A new robotic exoskeleton based on a military design will help paraplegics walk once again on their own two legs.
The eLegs system can remove the persistent presence of the word “no” — a word with which paraplegics have become all too familiar, according to the Berkeley Bionics project’s CEO, a man named Eythor Bender.
If you think you can’t motivate the kids to put down the Sega or whatever it is they’re playing with these days, Japanese robotics manufacturer Sakakibara-Kikai would beg to differ. The company that created the Landwalker bi-pedal exoskeleton has created a five-and-a-quarter-foot exoskeleton just for the kiddies that is sure to captivate even the most technophobic youngster, assuming such a thing exists.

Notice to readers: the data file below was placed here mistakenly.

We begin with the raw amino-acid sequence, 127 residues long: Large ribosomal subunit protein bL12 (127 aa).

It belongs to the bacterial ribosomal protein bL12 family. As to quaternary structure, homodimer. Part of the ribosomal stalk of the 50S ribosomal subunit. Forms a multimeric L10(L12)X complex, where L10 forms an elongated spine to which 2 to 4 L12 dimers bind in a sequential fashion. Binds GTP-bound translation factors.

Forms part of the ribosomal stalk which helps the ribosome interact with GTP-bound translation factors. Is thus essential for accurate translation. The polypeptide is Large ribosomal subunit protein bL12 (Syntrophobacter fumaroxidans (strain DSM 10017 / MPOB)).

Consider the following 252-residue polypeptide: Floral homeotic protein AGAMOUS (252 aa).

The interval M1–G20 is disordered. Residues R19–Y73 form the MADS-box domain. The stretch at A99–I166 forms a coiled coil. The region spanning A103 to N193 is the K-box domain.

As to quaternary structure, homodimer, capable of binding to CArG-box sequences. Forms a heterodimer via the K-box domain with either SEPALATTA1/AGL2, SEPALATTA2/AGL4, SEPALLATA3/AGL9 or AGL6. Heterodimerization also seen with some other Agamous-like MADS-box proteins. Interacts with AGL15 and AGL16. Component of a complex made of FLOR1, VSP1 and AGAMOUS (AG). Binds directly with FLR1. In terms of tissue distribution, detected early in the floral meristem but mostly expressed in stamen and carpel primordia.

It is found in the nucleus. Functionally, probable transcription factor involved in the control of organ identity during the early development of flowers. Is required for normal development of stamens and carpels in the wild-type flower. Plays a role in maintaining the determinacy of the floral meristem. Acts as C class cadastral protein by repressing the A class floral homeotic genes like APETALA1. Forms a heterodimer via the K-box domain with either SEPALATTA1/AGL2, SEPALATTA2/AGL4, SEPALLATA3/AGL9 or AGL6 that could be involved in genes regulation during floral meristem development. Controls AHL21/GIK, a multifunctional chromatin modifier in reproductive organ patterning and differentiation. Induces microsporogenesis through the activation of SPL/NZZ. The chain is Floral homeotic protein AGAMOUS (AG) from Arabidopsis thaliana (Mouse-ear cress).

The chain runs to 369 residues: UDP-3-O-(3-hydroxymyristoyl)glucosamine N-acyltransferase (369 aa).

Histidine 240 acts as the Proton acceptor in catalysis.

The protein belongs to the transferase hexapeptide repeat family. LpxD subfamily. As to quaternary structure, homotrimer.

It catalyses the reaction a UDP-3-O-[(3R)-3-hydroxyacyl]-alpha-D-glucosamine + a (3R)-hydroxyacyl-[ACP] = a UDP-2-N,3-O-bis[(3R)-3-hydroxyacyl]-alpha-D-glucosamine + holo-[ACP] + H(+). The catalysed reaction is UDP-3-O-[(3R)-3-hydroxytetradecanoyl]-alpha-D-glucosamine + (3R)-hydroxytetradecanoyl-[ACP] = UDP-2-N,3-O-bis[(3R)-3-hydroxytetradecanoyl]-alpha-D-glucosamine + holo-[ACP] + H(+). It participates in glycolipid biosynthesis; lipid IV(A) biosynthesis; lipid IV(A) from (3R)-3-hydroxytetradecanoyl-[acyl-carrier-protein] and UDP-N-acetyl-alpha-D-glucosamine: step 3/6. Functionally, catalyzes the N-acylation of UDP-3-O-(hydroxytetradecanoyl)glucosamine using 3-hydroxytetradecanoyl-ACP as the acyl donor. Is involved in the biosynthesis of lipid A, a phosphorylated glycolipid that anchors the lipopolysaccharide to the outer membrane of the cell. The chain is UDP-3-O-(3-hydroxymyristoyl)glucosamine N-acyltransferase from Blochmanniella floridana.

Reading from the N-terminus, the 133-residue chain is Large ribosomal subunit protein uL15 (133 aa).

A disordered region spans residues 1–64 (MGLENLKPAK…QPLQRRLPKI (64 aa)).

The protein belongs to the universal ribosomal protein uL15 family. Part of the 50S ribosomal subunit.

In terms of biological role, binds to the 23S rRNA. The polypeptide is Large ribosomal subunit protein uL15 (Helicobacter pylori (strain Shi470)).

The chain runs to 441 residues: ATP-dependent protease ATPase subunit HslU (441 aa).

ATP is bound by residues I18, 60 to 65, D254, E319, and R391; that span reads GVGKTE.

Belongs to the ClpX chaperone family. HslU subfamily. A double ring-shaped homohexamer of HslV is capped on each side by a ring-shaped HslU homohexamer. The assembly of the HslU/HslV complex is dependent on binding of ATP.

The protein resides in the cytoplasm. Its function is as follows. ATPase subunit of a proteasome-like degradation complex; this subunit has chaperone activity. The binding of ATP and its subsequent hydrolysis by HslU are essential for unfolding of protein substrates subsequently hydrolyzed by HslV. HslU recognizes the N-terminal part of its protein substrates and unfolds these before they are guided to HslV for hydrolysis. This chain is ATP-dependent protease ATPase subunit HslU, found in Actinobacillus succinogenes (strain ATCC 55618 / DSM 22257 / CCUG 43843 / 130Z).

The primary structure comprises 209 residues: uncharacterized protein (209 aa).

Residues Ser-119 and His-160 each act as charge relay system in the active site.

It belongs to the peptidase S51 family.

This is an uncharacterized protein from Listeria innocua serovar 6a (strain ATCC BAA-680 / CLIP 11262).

By Gregory MonePosted 09.20.2007 at 12:31 pm 1 Comment
MIT engineers have developed a robotic exoskeleton that transfers most of the weight of a backpack straight to the ground. The add-on carries 80 percent of the load, and could prove beneficial for soldiers carrying heavy packs.
In the long run, Hugh Herr, the leader of the research group, also hopes the technology could evolve into assistive devices that could help anyone. Someone with a disability could use them to walk normally, for example. This sort of work has been done before, but the MIT team managed to develop a device that swallows much less power, and is therefore much closer to being practical. For now, they're focused in part on engineering it to allow for a more natural gait. —Gregory Mone